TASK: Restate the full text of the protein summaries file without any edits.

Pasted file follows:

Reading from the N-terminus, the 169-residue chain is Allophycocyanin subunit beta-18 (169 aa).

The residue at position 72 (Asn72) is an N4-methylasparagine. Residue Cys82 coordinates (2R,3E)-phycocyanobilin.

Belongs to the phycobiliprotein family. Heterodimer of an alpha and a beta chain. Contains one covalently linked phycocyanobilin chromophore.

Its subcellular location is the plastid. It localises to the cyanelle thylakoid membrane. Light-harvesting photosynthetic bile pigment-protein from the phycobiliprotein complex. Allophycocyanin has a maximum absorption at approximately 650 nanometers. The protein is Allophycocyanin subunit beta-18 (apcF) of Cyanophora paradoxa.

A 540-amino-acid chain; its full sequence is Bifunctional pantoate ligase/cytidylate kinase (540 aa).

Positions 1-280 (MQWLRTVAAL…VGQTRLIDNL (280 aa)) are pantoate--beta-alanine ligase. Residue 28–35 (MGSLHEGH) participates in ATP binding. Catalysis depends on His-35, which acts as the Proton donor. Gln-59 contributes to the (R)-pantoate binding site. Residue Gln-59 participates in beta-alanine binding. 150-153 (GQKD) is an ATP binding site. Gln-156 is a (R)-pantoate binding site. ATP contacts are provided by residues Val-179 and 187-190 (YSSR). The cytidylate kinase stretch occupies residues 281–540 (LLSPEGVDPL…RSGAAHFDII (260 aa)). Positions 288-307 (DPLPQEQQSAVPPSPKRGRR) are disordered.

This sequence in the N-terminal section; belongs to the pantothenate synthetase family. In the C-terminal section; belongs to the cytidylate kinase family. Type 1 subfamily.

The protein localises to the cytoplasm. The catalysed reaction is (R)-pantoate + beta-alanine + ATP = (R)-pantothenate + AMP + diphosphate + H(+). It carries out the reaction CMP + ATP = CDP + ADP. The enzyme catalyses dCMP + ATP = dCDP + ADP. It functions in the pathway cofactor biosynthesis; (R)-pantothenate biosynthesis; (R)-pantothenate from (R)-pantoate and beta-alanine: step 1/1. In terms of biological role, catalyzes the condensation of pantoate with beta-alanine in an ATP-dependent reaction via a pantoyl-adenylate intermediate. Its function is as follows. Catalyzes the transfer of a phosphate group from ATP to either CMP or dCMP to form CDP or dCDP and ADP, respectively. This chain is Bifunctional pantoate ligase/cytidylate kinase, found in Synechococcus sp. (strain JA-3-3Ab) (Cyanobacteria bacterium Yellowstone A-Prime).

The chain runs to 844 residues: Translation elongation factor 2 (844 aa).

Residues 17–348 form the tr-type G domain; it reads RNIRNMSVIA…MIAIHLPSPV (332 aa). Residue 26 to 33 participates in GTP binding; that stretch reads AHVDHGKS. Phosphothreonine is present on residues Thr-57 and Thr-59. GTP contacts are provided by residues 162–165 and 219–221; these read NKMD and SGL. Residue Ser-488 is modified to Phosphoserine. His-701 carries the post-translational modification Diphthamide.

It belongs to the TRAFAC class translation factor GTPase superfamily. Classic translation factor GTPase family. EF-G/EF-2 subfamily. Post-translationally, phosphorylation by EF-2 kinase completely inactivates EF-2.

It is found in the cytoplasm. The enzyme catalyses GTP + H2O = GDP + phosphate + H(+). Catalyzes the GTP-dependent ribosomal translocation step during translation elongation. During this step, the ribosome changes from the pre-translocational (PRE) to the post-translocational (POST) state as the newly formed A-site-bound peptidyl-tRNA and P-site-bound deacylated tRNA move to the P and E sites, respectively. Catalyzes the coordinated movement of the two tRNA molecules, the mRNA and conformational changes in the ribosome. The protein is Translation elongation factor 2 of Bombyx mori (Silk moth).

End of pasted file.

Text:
Reading from the N-terminus, the 169-residue chain is Allophycocyanin subunit beta-18 (169 aa).

The residue at position 72 (Asn72) is an N4-methylasparagine. Residue Cys82 coordinates (2R,3E)-phycocyanobilin.

Belongs to the phycobiliprotein family. Heterodimer of an alpha and a beta chain. Contains one covalently linked phycocyanobilin chromophore.

Its subcellular location is the plastid. It localises to the cyanelle thylakoid membrane. Light-harvesting photosynthetic bile pigment-protein from the phycobiliprotein complex. Allophycocyanin has a maximum absorption at approximately 650 nanometers. The protein is Allophycocyanin subunit beta-18 (apcF) of Cyanophora paradoxa.

A 540-amino-acid chain; its full sequence is Bifunctional pantoate ligase/cytidylate kinase (540 aa).

Positions 1-280 (MQWLRTVAAL…VGQTRLIDNL (280 aa)) are pantoate--beta-alanine ligase. Residue 28–35 (MGSLHEGH) participates in ATP binding. Catalysis depends on His-35, which acts as the Proton donor. Gln-59 contributes to the (R)-pantoate binding site. Residue Gln-59 participates in beta-alanine binding. 150-153 (GQKD) is an ATP binding site. Gln-156 is a (R)-pantoate binding site. ATP contacts are provided by residues Val-179 and 187-190 (YSSR). The cytidylate kinase stretch occupies residues 281–540 (LLSPEGVDPL…RSGAAHFDII (260 aa)). Positions 288-307 (DPLPQEQQSAVPPSPKRGRR) are disordered.

This sequence in the N-terminal section; belongs to the pantothenate synthetase family. In the C-terminal section; belongs to the cytidylate kinase family. Type 1 subfamily.

The protein localises to the cytoplasm. The catalysed reaction is (R)-pantoate + beta-alanine + ATP = (R)-pantothenate + AMP + diphosphate + H(+). It carries out the reaction CMP + ATP = CDP + ADP. The enzyme catalyses dCMP + ATP = dCDP + ADP. It functions in the pathway cofactor biosynthesis; (R)-pantothenate biosynthesis; (R)-pantothenate from (R)-pantoate and beta-alanine: step 1/1. In terms of biological role, catalyzes the condensation of pantoate with beta-alanine in an ATP-dependent reaction via a pantoyl-adenylate intermediate. Its function is as follows. Catalyzes the transfer of a phosphate group from ATP to either CMP or dCMP to form CDP or dCDP and ADP, respectively. This chain is Bifunctional pantoate ligase/cytidylate kinase, found in Synechococcus sp. (strain JA-3-3Ab) (Cyanobacteria bacterium Yellowstone A-Prime).

The chain runs to 844 residues: Translation elongation factor 2 (844 aa).

Residues 17–348 form the tr-type G domain; it reads RNIRNMSVIA…MIAIHLPSPV (332 aa). Residue 26 to 33 participates in GTP binding; that stretch reads AHVDHGKS. Phosphothreonine is present on residues Thr-57 and Thr-59. GTP contacts are provided by residues 162–165 and 219–221; these read NKMD and SGL. Residue Ser-488 is modified to Phosphoserine. His-701 carries the post-translational modification Diphthamide.

It belongs to the TRAFAC class translation factor GTPase superfamily. Classic translation factor GTPase family. EF-G/EF-2 subfamily. Post-translationally, phosphorylation by EF-2 kinase completely inactivates EF-2.

It is found in the cytoplasm. The enzyme catalyses GTP + H2O = GDP + phosphate + H(+). Catalyzes the GTP-dependent ribosomal translocation step during translation elongation. During this step, the ribosome changes from the pre-translocational (PRE) to the post-translocational (POST) state as the newly formed A-site-bound peptidyl-tRNA and P-site-bound deacylated tRNA move to the P and E sites, respectively. Catalyzes the coordinated movement of the two tRNA molecules, the mRNA and conformational changes in the ribosome. The protein is Translation elongation factor 2 of Bombyx mori (Silk moth).